An example of housing is an apartment building.
- the act of providing shelter or lodging
- shelter or lodging; accommodation in houses, apartments, etc.: often used attributively: the housing problem
- houses collectively
- a shelter; covering
- Carpentry a space or recess made in a piece of wood so that another piece can be inserted
- Mech. a frame, box, etc. for containing some part, mechanism, etc.
- Naut. the part of the mast below the main deck
Origin of housingMiddle English husing
- an ornamental covering draped over a horse or other animal
- a decorative saddlecloth
- trappings; ornamentation
Origin of housing; from Middle English house, houce, housing ; from Old French houce ; from Frankish an unverified form hulfti: for Indo-European base see holster
- a. Buildings or other shelters in which people live: a shortage of housing in the city.b. A place to live; a dwelling: She came to college early to look for housing.
- Provision of lodging or shelter: the housing of refugees; a contract that includes housing.
- Something that covers, protects, or supports, especially:a. A frame, bracket, or box for holding or protecting a mechanical part: a wheel housing.b. An enclosing frame in which a shaft revolves.
- A hole, groove, or slot in a piece of wood into which another piece is inserted.
- A niche for a statue.
- Nautical a. The part of a mast that is below deck.b. The part of a bowsprit that is inside the hull.
- An ornamental or protective covering for a saddle.
- often housings Trappings for a horse.
Origin of housingFrom Middle English house, from Old French houce, from Medieval Latin hucia, hulcia, hultia, protective covering, of Germanic origin; see kel-1 in Indo-European roots.
- Present participle of house.
- We are housing the Wik* servers in Florida.
(countable and uncountable, plural housings)
- (uncountable) The activity of enclosing something or providing a residence for someone.
- (uncountable) Residences, collectively.
- She lives in low-income housing.
- (countable) A mechanical component's container or covering.
- The gears were grinding against their housing.
- A cover or cloth for a horse's saddle, as an ornamental or military appendage; a saddlecloth; a horse cloth; in plural, trappings.
- An appendage to the harness or collar of a harness.
- (architecture) The space taken out of one solid to admit the insertion of part of another, such as the end of one timber in the side of another.
- A niche for a statue.
- (nautical) That portion of a mast or bowsprit which is beneath the deck or within the vessel.
- (nautical) A houseline.
From Middle English housinge, howsynge, from Old English *hūsung (“housing”), from Old English hūsian (“to house, shelter; receive into one's house”), equivalent to house + -ing. Cognate with Scots housing (“housing”), Dutch huizing, behuizing (“housing”), Low German husing, hüsing (“housing”), German Behausung (“housing”).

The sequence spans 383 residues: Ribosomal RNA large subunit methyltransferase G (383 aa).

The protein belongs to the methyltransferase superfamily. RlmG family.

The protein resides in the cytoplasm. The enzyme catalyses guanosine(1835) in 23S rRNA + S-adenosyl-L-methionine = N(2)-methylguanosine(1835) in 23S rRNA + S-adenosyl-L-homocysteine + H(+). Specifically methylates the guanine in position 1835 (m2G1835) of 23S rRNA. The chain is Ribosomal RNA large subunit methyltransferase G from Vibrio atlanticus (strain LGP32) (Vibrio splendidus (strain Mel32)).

Variant of house
- a building for human beings to live in; specif.,
- the building or part of a building occupied by one family or tenant; dwelling place
- Brit. a college in a university
- an inn; tavern; hotel
- a building where a group of people live as a unit: a fraternity house
- a monastery, nunnery, or similar religious establishment
- ☆ Informal a brothel
- the people who live in a house, considered as a unit; social group; esp., a family or household
- a family as including kin, ancestors, and descendants, esp. a royal or noble family: the House of Tudor
- something regarded as a house; place that provides shelter, living space, etc.; specif.,
- the habitation of an animal, as the shell of a mollusk
- a building or shelter where animals are kept: the monkey house in a zoo
- a building where things are kept when not in use: a carriage house
- any place where something is thought of as living, resting, etc.
- a theater
- the audience in a theater
- a place of business
- a business firm; commercial establishment
- ☆ the management of a gambling establishment
- a church, temple, or synagogue: house of worship
- the building or rooms where a legislature or branch of a legislature meets
- a legislative assembly or governing body
- ☆ house music
- any of the twelve parts into which the heavens are divided by great circles through the north and south points of the horizon
- a sign of the zodiac considered as the seat of a planet's greatest influence
Origin of houseMiddle English hous ; from Old English hus, akin to German haus (OHG hūs) ; from Indo-European an unverified form (s)keus- ; from base an unverified form (s)keu-, to cover, conceal from source sky
transitive verbhoused, housing
- to provide, or serve as, a house or lodgings for
- to store in a house
- to cover, harbor, or shelter by or as if by putting in a house
- Archit., Mech. to insert into a housing
- to take shelter
- to reside; live
bring down the house
- to clean and put a home in order
- ☆ to get rid of all unwanted things, undesirable conditions, etc.
like a house on fireor like a house afire
on the house☆
set one's house in orderor put one's house in order
- House of Commons
- House of Representatives